A partner may come from more of a loving and compassionate place whereas a friend could be more empathetic and helpful in practical ways. 

Family members have a deeper understanding of the individual’s history and may offer guidance for situations they have worked through in the past that could help with what they are dealing with now.

Here are some examples of things friends would say:

  • “Hey I made some extra lasagna today and am passing by your house later today and will drop some off!”
  • “I have some spare time tomorrow morning and would love to come by and watch the baby while you do some of your time.”
  • “If you ever need someone to talk to or hang out with, I’m only a phone call away and would be honoured to support you in whatever possible.”

Some phrases a family member could say:

  • “What you are going through is totally normal and not your fault. You are not alone and your family will be here for you the entire time.”
  • “I’m sending you love and positive vibes today and want you to know I have been thinking about you and am here for you whenever you need.”

Here are some examples a partner could use:

  • “You are an amazing parent and inspire me every day.  This too shall pass and I will be here for you throughout this whole journey.”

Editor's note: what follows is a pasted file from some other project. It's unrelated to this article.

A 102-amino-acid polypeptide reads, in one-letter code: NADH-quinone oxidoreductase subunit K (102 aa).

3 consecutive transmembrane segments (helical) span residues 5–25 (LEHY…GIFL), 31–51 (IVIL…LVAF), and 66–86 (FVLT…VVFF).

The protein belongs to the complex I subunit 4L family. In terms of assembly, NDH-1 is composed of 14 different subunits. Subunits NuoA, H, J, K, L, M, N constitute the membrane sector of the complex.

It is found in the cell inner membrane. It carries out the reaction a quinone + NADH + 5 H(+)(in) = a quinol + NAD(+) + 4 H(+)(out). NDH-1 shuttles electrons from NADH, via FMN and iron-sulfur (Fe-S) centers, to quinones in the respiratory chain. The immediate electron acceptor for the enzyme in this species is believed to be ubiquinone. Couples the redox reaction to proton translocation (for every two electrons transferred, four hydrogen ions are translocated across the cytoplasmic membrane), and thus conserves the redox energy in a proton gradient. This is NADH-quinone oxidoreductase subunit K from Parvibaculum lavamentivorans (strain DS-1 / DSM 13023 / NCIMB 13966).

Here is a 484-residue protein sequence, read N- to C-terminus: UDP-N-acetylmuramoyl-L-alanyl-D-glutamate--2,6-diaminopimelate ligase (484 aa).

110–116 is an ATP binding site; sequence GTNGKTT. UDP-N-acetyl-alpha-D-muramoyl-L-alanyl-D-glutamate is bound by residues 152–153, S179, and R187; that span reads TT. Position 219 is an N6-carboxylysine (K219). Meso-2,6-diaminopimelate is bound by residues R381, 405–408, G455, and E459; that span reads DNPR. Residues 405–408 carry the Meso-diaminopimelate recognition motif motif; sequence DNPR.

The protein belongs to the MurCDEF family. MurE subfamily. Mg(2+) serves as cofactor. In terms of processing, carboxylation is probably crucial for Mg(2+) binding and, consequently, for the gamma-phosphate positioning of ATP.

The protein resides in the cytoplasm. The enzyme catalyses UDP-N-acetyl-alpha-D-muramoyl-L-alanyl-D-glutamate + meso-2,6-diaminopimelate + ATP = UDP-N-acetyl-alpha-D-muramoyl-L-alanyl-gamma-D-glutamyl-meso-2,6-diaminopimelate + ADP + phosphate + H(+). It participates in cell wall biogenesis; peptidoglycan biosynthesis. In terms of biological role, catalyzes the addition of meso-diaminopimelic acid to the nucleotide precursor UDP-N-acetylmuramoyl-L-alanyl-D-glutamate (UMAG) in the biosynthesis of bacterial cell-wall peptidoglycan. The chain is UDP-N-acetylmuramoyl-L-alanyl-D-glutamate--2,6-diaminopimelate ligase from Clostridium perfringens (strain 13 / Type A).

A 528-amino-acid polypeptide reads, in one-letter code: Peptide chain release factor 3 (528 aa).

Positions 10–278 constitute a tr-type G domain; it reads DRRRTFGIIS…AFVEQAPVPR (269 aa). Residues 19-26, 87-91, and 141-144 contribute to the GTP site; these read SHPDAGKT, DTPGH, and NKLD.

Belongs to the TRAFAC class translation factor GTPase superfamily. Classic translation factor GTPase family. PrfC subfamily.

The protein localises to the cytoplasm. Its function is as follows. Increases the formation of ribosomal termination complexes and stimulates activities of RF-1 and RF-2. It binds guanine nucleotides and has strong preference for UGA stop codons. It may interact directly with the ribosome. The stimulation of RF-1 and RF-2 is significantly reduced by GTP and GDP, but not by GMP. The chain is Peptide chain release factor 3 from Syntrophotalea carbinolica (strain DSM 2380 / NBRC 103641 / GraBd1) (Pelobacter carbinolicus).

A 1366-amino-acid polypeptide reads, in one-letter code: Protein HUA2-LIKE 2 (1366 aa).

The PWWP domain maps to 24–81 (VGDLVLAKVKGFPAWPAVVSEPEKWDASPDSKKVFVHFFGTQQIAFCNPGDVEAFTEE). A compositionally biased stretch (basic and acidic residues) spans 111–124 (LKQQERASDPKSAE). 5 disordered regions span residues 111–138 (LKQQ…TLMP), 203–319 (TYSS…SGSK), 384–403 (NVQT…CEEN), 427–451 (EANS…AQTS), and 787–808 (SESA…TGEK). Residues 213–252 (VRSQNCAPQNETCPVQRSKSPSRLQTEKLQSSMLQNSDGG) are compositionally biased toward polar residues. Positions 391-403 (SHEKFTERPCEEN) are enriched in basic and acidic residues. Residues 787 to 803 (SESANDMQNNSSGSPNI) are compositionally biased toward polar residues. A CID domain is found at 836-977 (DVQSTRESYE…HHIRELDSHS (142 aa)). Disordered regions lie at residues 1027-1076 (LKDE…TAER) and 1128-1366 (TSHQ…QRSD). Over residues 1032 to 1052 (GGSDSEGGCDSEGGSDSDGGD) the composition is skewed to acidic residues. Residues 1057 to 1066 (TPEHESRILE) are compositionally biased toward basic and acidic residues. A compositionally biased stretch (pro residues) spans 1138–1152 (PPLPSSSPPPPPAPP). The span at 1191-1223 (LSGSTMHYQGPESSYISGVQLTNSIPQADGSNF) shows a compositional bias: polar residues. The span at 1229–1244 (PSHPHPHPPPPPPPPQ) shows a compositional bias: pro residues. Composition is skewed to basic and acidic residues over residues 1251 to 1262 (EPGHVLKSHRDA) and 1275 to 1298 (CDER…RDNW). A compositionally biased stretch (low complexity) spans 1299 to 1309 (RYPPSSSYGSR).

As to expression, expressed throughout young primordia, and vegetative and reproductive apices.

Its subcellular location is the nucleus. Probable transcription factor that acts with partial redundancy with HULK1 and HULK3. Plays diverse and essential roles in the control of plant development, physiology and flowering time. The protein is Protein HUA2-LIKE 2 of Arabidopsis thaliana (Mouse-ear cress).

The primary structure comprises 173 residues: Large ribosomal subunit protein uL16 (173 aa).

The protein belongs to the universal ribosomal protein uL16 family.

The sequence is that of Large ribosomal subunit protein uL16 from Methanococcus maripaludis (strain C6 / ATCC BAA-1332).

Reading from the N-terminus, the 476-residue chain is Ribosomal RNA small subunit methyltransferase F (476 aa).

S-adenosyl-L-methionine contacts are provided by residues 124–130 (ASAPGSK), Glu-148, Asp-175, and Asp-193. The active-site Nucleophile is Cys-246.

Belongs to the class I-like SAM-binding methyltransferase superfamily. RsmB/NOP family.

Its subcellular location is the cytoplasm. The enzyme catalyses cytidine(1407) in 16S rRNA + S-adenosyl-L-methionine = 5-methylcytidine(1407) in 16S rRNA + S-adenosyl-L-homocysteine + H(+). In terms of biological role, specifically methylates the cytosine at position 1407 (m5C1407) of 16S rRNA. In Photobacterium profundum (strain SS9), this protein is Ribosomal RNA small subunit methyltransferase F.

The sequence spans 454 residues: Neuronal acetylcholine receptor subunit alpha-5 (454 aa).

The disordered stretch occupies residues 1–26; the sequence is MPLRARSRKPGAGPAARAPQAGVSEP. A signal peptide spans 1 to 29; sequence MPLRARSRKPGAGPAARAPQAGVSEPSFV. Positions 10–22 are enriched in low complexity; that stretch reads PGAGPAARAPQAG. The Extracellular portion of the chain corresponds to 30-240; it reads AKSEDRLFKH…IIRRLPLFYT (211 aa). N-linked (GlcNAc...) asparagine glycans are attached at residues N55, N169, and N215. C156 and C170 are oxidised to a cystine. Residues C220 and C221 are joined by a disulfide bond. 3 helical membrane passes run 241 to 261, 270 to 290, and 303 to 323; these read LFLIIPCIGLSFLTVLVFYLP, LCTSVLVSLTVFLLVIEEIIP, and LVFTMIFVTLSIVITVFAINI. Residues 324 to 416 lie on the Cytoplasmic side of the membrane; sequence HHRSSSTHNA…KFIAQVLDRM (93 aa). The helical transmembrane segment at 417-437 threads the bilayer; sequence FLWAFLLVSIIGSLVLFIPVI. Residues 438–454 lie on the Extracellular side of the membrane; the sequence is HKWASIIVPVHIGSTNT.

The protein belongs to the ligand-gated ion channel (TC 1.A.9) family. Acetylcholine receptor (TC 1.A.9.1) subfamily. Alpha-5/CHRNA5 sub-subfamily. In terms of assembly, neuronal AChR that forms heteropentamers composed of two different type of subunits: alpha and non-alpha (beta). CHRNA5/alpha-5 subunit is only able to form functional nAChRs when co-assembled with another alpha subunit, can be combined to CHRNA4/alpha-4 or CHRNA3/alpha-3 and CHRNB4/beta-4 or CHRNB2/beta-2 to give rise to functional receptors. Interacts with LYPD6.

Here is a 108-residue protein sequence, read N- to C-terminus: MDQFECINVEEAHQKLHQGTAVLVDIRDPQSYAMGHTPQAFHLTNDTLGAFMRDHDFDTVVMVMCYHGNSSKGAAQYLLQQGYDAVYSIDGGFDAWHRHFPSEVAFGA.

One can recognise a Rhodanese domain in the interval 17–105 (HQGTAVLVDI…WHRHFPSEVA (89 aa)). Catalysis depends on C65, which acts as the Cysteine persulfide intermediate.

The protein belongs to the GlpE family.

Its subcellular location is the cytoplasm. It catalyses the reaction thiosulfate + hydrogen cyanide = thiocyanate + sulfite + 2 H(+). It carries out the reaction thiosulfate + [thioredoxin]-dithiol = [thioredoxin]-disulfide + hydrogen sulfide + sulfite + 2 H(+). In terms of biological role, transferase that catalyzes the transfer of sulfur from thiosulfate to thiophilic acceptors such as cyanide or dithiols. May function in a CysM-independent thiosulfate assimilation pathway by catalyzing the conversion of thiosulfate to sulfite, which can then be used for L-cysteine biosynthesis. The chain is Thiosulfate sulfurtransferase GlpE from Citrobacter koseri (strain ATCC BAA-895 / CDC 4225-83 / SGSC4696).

• “I am so grateful to have met you and to start a new life together.  We are going to raise an amazing child and what you are going through now is completely normal and does not define who you are.”

Additional Ways to Offer Support

Having a friend, family member, or partner provide an open line of communication and continuous support can alleviate the heavy burden that PPD symptoms can carry.  

However, it is important to understand that postpartum depression is a serious condition and can warrant seeking professional help, therapy, and possibly medication.

Your healthcare provider can be a knowledgeable resource for pointing you in the right direction with seeking professional help.

You can also consider alternative approaches with a coach like myself.  As someone who witnessed a traumatic birth and worked through various symptoms of a perinatal mood disorder, I share an empathetic and genuine connection that will create a compelling future with love, confidence, and gratitude for your family. 

Give it a shot and take 30 minutes and schedule a connection call with me.


I hope this article could shed light on the difference someone can make in someone’s life that is struggling with a perinatal mood disorder by simply taking the initiative and reaching out for support.  

As there are some factors to consider with what you should and shouldn’t say, being there for somebody through a simple call or text saying you are thinking of them and want them to know what they are going through is normal can change the perspective on someone’s life. 

This isn’t rocket science and we all could use a little more love, compassion, and communication with one another, now go make a difference and be there for that person you know is having a hard time!  

Addison Caproni

Enjoy a life of love, gratitude and confidence with your family

5 Proven Steps to Working Through Postpartum Depression